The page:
Sugarcane aphid was first seen as a pest of sorghum in Alabama in 2014. It cost sorghum producers a lot of money due to cost of control as well as in yield losses in spite of control. In the past week or so, sugarcane aphid has been found on Johnsongrass in southeastern Arkansas as well as in Johnsongrass and sorghum in Texas.
It is likely that the aphid will be found in Alabama soon. If you plan on growing any kind of sorghum or sorghum hybrid this year, you need to know as soon as sugarcane aphid appears in your area. Start by checking Johnsongrass that is near the fields that have been or will be planted to sorghum IMMEDIATELY. Pay close attention to the undersides of the leaves. Scout Johnsongrass weekly until the sorghum has emerged. At that point you can redirect your scouting efforts to the crop.
This is a new pest, and entomologists and Extension agents and specialists are still trying to come up with the best way to look for the aphids, as well as to determine the most effective action threshold for treating with a foliar insecticide. At the bottom of this blog post you will see links to REQUIRED READING or VIEWING if you plan to grow sorghum successfully this year. DO NOT plant sorghum if you are unable to scout your fields for aphids and apply 1-2 applications of a foliar insecticide.
Sorghum growers can stay ahead of the problem in 2015 by using the following tactics:
1. Use an insecticide seed treatment on your sorghum seed, which will give you at least a few weeks of early season protection from sugarcane aphid. Look for seed treated with clothianidin (Poncho 600 @ 5.1-6.4 fl. oz. per hundred pounds of seed or equivalent), imidacloprid (Gaucho 600 @ 6.4 fl. oz. per hundred pounds of seed or equivalent), or thiamethoxam (Cruiser 5 FS @ 5.1-7.6 fl. oz. per hundred pounds of seed, or equivalent).
2. Scout the sorghum twice weekly starting as soon as the crop emerges if an insecticide seed treatment was not used. Start scouting weekly as soon as the crop emerges if a seed treatment was used. Look all over the plant especially the underside of the leaves. A stick or sweep net handle may come in handy to turn the plants/leaves over to see the undersides of the leaves. Examine the plants in 50 row-ft on each edge of the field and 25 feet into the field. Also check sorghum growing near Johnsongrass.
3. When aphids are found, scout twice a week. Several action thresholds have been proposed (see details in the links below), but they will result in taking action at more or less the same time. As the season progresses, and more is learned about the pest, these thresholds may change. In summary these thresholds are:
- Depending on growth stage, treat when 20 to 30 sorghum plants out of 100 have aphids and you can find areas of the field with numerous aphids and heavy deposits of aphid honeydew (Mississippi).
- Treat when 50 aphids per leaf are colonizing 20 percent of the plants (before or during boot milk stage) (Louisiana).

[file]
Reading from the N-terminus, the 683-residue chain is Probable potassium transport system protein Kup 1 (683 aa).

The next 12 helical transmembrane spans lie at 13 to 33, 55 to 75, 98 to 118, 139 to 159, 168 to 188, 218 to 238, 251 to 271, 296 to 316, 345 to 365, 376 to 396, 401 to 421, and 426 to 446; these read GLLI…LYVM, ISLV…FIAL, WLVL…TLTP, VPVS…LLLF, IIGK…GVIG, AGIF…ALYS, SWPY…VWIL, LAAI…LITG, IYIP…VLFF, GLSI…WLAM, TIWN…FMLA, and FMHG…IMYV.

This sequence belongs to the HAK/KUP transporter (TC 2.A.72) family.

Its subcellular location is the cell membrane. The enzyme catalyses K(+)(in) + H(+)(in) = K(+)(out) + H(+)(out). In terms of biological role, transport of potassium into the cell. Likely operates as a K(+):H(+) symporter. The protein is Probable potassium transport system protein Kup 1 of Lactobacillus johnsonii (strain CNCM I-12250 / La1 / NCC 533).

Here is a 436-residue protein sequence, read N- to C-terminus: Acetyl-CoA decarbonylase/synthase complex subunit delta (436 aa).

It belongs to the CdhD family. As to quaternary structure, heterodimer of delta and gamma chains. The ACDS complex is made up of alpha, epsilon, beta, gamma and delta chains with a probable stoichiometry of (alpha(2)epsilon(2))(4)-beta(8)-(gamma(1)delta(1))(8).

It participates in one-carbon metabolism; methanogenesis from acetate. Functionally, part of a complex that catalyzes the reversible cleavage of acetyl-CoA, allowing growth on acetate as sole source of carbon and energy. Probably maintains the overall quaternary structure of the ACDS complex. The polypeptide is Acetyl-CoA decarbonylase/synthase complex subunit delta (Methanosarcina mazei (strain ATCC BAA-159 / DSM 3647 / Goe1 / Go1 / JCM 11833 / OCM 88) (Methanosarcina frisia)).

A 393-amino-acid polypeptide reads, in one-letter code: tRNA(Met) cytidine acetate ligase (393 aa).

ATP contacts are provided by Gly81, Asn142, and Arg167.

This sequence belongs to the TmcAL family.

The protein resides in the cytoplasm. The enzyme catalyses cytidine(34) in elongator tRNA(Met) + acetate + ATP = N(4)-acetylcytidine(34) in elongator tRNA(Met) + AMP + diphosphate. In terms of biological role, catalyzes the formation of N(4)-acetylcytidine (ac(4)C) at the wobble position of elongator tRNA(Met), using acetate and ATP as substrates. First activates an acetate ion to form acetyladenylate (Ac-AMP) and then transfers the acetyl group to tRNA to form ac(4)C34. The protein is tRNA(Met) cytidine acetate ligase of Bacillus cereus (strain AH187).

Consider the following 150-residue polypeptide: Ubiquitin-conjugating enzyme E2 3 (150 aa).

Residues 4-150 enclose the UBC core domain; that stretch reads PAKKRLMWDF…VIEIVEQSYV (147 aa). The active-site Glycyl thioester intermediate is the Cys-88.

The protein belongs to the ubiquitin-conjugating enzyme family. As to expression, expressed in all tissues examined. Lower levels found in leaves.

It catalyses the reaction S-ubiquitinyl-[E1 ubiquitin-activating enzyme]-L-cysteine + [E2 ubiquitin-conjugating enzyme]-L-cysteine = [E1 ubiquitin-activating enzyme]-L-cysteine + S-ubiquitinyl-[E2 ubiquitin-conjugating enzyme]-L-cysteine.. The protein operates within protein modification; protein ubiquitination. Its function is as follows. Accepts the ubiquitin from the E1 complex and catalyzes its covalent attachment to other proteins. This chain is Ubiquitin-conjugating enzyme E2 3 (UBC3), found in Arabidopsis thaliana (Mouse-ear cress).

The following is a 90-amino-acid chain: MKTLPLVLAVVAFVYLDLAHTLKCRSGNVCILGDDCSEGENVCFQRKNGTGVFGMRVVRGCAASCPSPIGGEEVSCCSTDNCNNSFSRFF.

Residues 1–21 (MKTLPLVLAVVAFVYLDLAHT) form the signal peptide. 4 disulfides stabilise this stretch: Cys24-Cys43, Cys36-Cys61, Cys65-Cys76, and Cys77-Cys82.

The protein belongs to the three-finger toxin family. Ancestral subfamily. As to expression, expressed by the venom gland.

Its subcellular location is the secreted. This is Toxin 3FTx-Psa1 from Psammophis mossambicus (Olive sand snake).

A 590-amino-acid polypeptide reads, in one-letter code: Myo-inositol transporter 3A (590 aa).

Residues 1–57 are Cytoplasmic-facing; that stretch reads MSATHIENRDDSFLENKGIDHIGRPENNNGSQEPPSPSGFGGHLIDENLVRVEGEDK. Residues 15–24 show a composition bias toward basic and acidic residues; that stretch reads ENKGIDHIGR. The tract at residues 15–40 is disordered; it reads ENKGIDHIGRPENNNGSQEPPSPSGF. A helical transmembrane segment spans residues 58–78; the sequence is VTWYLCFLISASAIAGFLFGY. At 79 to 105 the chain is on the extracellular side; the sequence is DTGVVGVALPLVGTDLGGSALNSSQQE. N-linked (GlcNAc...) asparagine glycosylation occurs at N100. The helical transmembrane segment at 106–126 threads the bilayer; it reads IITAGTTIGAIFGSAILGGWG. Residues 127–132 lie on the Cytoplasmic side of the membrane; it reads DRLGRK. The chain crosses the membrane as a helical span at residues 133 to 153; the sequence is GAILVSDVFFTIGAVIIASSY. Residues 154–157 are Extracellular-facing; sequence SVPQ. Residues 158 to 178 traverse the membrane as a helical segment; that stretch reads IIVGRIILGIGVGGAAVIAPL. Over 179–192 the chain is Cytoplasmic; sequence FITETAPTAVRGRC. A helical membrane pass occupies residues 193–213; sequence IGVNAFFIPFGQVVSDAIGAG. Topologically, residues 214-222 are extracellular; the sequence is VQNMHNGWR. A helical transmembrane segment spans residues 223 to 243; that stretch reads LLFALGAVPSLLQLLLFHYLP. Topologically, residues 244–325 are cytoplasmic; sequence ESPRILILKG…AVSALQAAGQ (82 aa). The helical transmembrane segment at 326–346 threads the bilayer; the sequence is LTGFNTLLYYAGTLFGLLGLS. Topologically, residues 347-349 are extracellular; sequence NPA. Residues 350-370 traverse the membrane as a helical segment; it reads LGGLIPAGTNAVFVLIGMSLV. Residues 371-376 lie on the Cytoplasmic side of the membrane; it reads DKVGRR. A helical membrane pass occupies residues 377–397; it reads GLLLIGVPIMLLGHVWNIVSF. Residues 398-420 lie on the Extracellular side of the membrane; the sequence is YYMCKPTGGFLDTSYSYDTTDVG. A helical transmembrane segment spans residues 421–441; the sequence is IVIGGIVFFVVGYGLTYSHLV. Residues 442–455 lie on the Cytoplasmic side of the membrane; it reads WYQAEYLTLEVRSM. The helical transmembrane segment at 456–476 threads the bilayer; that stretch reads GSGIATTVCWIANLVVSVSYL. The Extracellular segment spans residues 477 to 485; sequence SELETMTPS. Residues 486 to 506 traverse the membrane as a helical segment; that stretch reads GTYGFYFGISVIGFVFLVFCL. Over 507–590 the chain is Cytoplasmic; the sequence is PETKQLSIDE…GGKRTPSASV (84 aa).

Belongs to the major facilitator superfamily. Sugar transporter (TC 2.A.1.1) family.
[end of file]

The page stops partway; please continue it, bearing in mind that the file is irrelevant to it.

- Treat when 25% or the plants are infested with 50 or more sugarcane aphids per leaf (Arkansas).
- Treat when there are 50 to 125 aphids per leaf (consider lower side of this range if you are sampling once a week, and the higher side if you are sampling twice weekly and natural enemies are present) (Texas A&M AgriLIfe Research and Extension).
4. In Alabama, three insecticides are available for controlling sugarcane aphid on sorghum in 2015:
- sulfoxaflor (Transform WG at the rate of 0.75-1.5 oz./A). Do not apply within 14 days of harvest or 7 days of grazing or forage, fodder or hay harvest). Do not apply more than 3 oz of Transform WG per acre per year. Cost of this material, not including application costs, is around $5-12 per acre. For grain, forage, and sweet sorghum.
- flupyradifurone (Sivanto 200 SL at the rate of 4-7 fl. oz./A). Do not apply within 21 days of harvest or 7 days of grazing or forage, fodder or hay harvest). Do not apply more than 28 fl. oz. of Sivanto 200 SL acre per year. For grain, forage, and sweet sorghum.
- chlorpyrifos (Lorsban Advanced at the rate of 2 pints per acre, or generic equivalent). This treatment will cost around $12 per acre and has a 60 day harvest and grazing restriction. It should not be used when sugarcane aphids are very high. For grain sorghum only.
5. Sugarcane aphids continue to cause yield losses through the dough stage. At black layer or after, they are a concern if they build up in the heads and interfere with harvest.
6. Other recommendations to minimize problems with sugarcane aphid: plant early, use a high seeding rate to promote a thick stand, do not over fertilize, use enough water per acre (five gallons/A by air or 15-20 gallons/A by ground, do not use a broad spectrum insecticide such as pyrethroid to control caterpillars (see required reading and viewing links below).
7. If you think you have found sugarcane aphid on sorghum or johnsongrass in Alabama, please contact me or your regional Agronomic Crops Extension agent. Consider downloading the Alabamacrops app (for Android or iPhone/iPad), which makes it easy for you to contact your regional agent or submit a photo or question.